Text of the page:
A UK firm developing advanced materials for car brakes that can withstand extremely high temperatures has received a boost after a US motor racing team became its first commercial customer.
Surface Transforms will supply brake discs and pads made from its carbon fibre-reinforced ceramic (CFRC) materials to a team competing in the Indy Racing League, the American version of Formula One.
Its debut in a competitive racing car represents a breakthrough for the Cheshire-based company, which claimed its technology could eventually become widely used in brakes, clutches and other applications for road cars.
Surface Transforms is developing CFRC materials that can withstand temperatures of up to 3,000 degrees C and are 70 per cent lighter than cast iron, the material most used in conventional car brakes. The firm claims CFRC has several advantages over cast iron, which degrades at high temperatures, causing brakes to work less efficiently when they are running hot after sustained use.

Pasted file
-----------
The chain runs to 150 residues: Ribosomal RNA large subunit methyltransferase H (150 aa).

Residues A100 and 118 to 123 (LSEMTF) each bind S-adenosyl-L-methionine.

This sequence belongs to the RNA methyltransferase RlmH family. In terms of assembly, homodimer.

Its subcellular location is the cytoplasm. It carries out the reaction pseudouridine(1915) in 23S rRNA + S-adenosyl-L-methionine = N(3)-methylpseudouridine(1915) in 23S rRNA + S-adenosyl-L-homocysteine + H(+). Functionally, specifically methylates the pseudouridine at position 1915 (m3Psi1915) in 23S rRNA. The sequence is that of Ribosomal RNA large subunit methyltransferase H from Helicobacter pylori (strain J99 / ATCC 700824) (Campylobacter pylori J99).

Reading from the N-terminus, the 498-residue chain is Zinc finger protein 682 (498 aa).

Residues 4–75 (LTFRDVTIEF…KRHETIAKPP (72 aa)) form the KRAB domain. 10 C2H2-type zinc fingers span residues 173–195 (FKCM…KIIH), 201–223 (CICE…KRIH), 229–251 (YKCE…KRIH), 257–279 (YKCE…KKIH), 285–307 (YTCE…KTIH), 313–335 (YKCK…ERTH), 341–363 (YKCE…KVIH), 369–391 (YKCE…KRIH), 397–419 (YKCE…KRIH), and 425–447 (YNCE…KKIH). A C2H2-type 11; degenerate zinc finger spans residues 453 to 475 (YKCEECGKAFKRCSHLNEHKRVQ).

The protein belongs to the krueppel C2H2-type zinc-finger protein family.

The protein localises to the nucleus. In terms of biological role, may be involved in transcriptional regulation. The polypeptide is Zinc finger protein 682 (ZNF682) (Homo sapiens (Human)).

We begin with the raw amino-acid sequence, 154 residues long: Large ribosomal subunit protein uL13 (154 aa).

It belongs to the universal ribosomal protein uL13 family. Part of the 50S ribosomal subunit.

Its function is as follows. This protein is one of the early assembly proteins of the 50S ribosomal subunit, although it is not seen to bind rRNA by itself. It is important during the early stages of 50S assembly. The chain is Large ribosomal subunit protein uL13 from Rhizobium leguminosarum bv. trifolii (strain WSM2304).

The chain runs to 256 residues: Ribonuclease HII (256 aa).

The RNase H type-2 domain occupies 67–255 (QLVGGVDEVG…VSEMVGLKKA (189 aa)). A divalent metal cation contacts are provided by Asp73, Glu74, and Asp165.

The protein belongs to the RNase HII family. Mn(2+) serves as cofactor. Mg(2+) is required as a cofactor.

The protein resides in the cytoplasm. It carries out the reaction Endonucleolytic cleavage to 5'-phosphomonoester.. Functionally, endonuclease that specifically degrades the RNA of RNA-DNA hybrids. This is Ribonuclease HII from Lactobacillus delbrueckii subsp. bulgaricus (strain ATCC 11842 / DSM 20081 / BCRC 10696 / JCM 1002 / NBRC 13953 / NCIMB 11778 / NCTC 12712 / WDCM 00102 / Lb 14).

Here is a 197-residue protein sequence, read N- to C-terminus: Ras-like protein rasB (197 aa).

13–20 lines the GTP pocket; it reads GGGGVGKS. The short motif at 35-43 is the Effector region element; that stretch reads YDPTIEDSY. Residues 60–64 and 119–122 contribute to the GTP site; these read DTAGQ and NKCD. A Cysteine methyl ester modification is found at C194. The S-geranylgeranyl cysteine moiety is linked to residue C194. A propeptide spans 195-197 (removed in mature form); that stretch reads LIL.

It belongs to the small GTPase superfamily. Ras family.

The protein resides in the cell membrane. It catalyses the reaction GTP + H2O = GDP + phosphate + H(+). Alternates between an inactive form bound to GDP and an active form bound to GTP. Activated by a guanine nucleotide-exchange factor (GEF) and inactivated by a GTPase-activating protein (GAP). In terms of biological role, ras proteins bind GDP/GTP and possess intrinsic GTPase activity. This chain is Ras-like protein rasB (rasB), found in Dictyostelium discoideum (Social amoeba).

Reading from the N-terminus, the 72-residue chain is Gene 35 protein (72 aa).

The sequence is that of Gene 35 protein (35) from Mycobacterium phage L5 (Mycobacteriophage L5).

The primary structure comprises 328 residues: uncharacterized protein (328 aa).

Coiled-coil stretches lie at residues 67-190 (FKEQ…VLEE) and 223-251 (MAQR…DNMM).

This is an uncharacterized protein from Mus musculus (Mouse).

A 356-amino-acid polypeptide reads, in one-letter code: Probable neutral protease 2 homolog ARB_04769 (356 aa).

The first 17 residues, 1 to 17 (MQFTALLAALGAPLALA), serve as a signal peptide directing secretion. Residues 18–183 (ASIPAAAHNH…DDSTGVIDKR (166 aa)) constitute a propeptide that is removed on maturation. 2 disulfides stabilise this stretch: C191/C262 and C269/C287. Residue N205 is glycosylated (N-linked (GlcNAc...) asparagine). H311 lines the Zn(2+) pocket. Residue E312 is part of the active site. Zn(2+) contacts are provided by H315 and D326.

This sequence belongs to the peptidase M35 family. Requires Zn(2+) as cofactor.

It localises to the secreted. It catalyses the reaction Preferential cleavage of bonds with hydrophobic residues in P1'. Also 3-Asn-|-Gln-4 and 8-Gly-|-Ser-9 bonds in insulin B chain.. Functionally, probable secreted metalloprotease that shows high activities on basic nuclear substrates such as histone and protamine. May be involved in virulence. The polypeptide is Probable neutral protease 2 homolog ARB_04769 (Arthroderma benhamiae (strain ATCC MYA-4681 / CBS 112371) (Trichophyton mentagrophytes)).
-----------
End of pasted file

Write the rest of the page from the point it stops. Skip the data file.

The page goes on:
Braking systems in racing cars use carbon-based discs that work at their best at high temperatures – hence the need for drivers to ‘warm up’ their brakes during a pre-race lap. Surface Transforms said another advantage of its technology is that it has good ‘cold friction’ properties, allowing brakes to perform to their full potential from the outset.
‘In Indy racing the cars go round oval circuits at high speeds, using their brakes far less frequently than in Formula One,’ said managing director Julio Faria. ‘When they do use them, mainly to go into the pits or to slow down for safety purposes, they find the brakes are generally cold because they have been doing very little.’
Surface Transforms has also been involved in test programmes with Formula One teams. ‘Formula One is a tough market to get into, and with the budget cutbacks and rule changes you have seen recently it represents a bit of a moving target,’ said Faria.
Surface Transforms has its eye on a range of uses for CFRCs, including train and aircraft brakes and components for rocket motors.